Consumers are twice as comfortable with Amazon using their purchase history to target their offers compared to Facebook employing user profile data to do the same, according to a new research study by Harris Interactive.
According to the report, 66 percent of consumers (who were aware that data is generally employed by platforms to target them) said Amazon using their buying behavior data to pitch offers was “somewhat to very acceptable.” Just 41 percent said they were comfortable with Google leveraging their search data for ad targeting. Only 33 percent said that Facebook's using profile data to target offers was "somewhat to very acceptable."
But there’s a silver lining for Facebook among younger women. The study found that 52 percent of females between 18 and 34 years of age (again, among those who are already aware of the use of ad targeting data) are comfortable with Facebook’s practice.
Interestingly, no matter the age group, consumers appear to be cool with a coupon marketer who utilizes their data. Eighty-one percent of adults surveyed said they were OK with a grocery store using purchase data to tailor coupons for them.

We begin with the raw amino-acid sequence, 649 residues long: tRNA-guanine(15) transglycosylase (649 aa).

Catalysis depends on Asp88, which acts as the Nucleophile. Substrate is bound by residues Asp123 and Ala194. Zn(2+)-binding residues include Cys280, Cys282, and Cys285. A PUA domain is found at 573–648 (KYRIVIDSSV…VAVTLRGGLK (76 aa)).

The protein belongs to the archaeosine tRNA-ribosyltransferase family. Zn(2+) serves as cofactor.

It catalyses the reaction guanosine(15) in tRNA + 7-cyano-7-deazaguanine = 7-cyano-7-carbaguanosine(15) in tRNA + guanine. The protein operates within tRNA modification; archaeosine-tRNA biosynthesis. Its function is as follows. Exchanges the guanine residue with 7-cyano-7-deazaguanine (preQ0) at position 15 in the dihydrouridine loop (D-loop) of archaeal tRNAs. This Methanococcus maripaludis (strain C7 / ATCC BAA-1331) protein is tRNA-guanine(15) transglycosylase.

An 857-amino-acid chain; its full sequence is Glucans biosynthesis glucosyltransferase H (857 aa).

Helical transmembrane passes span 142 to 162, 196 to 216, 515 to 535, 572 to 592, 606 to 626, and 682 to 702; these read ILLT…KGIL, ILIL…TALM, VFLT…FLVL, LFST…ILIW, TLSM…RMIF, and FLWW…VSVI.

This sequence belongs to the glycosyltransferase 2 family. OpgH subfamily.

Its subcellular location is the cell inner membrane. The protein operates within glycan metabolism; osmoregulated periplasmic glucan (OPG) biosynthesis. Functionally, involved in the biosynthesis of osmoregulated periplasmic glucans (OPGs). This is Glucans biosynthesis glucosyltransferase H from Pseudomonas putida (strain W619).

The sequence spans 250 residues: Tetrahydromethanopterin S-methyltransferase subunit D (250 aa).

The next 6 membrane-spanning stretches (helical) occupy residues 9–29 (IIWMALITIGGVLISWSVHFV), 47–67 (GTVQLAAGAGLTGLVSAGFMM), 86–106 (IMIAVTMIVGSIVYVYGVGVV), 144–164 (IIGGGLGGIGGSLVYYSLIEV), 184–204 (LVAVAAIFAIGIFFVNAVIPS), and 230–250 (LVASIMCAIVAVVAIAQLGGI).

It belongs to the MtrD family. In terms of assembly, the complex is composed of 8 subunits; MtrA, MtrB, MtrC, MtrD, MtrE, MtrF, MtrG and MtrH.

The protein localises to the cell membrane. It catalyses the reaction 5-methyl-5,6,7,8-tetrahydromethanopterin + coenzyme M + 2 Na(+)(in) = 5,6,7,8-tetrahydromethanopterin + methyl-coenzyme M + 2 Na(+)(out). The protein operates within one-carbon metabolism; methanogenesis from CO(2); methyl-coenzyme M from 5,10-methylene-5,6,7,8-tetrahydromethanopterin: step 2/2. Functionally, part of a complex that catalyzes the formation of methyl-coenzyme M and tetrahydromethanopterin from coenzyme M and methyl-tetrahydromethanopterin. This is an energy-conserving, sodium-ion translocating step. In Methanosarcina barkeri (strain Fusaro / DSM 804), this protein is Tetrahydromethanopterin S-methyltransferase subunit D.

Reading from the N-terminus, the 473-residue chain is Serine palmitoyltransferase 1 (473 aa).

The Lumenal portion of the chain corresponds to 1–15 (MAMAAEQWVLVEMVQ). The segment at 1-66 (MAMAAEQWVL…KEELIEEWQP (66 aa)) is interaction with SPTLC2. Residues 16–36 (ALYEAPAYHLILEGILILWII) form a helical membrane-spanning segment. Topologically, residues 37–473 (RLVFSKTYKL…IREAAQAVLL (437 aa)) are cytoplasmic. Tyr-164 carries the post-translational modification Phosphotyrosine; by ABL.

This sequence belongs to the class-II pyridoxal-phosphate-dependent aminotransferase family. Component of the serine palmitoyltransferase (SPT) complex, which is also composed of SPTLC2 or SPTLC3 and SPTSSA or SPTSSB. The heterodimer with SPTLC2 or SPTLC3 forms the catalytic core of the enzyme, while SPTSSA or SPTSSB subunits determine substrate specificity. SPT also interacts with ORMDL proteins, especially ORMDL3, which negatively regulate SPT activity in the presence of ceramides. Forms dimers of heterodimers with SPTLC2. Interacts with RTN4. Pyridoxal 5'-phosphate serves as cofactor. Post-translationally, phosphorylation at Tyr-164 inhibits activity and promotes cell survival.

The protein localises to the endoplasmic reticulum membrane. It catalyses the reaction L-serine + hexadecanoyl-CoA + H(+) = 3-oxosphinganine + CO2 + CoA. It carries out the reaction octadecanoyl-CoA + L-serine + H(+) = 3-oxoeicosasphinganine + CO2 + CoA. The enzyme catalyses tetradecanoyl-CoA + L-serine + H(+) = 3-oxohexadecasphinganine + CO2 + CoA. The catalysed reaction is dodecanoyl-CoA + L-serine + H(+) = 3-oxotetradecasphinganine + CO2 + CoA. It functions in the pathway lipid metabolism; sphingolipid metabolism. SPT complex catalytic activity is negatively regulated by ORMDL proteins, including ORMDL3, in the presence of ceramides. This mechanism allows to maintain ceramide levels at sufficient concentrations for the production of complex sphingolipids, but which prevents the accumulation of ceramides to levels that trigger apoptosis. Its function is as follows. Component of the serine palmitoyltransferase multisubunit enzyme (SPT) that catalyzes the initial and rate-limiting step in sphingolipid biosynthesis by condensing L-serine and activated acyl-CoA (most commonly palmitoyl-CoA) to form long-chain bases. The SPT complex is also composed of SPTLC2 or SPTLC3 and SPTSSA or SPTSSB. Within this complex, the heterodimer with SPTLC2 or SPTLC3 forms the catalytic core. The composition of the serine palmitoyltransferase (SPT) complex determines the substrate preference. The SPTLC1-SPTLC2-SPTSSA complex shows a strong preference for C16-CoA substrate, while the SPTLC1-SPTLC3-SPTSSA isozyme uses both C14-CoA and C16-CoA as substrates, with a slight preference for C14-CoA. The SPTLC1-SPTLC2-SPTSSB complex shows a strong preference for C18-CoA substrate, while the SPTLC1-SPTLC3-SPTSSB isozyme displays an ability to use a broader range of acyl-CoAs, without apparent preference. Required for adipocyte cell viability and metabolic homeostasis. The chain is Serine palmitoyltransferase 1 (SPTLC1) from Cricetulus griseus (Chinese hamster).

New York-based Harris Interactive polled 2,262 consumers in February to come to these findings. Location-based marketing technology firm Placecast commissioned the research.
Placecast chief executive Alistair Goodman said Facebook’s having trouble convincing users that their personal data is a fair exchange for the free-to-use social site. “In contrast, Amazon is a company just a few years older than Facebook, but they have created a scenario where consumers understand and accept the benefit their data provides for the service they are receiving—much like consumers' acceptance of grocery coupons tied to purchase data,” Goodman said in a statement.
Meanwhile, Harris Interactive’s research also found that 38 percent of those surveyed were comfortable with a local merchant sending them offers on their phones. Not surprisingly, young adults were more open to mobile marketing, with 51 percent of those between 18 and 34 saying they are fine with location-based data being used as advertising fuel.